Defending Graham will be a rough task because he's too fast for linebackers and too tall for defensive backs. He beat strong safety William Moore on a double move for a touchdown last season. I would try to give him added attention and make the other guys beat you.
The Saints didn't have to face Julio Jones the last time they came to the Georgia Dome. How prepared are they to keep Jones in check, particularly with Roddy White and now Devin Hester alongside him?
Triplett: I can't wait to find out. It's the matchup of the week, strength vs. strength. The Saints added safety Jairus Byrd to an already-excellent secondary, which was led by breakout guys Keenan Lewis and Kenny Vaccaro last year.
Lewis, who should've made the Pro Bowl, is one of the most underrated guys in the league right now. After coming over as a free agent from Pittsburgh, he emerged last year as a true No. 1 corner, matching up against top receivers on a weekly basis. Obviously Jones is even more dangerous than most, so I'm really looking forward to that matchup if it happens. I imagine Lewis will shadow Jones, though I don't know that for a fact since Atlanta's receiving corps is so deep. The Saints' No. 2 corner is Patrick Robinson, who's more of a question mark. He has great speed and athleticism, but has battled injuries and inconsistency in his career and he's hit-and-miss in press coverage. So the Falcons will definitely test him.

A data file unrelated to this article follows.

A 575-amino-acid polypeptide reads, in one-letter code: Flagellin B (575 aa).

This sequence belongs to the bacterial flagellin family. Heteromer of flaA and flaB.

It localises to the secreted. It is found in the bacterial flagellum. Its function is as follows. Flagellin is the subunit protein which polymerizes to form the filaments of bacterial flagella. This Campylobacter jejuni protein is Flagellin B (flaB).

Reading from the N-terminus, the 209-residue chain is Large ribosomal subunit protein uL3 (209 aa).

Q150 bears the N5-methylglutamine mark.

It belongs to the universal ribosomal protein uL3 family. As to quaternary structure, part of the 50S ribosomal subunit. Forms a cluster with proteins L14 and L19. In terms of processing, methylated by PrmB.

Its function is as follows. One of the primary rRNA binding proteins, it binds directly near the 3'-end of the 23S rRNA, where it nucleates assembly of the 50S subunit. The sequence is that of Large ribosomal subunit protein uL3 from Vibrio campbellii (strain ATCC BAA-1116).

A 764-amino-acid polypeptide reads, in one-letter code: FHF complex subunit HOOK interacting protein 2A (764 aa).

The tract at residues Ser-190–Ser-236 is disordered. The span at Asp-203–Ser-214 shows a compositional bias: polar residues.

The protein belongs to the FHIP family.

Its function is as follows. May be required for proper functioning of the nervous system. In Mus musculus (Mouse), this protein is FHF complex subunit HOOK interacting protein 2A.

I watched "Hard Knocks" and saw that the theme of camp was being tougher and responding to hits like the one Vaccaro laid on Matt Ryan last year. So my question is, how long until we see center Joe Hawley shoving Vaccaro or someone else to get the team and the home crowd fired up in this one?
McClure: As long as he's not taking a pottery break, Hawley should be out there mixing it up all afternoon. Offensive line coach Mike Tice wants his linemen to show more fight. At the same time, the Falcons can't afford to have a player such as Hawley ejected, so such play shouldn't cross the line. Tice said his guys won't be "punked" this season, so we'll see if that's accurate. I don't see Ryan taking any late shots or unnecessary hits without one of his teammates getting in the offender's face.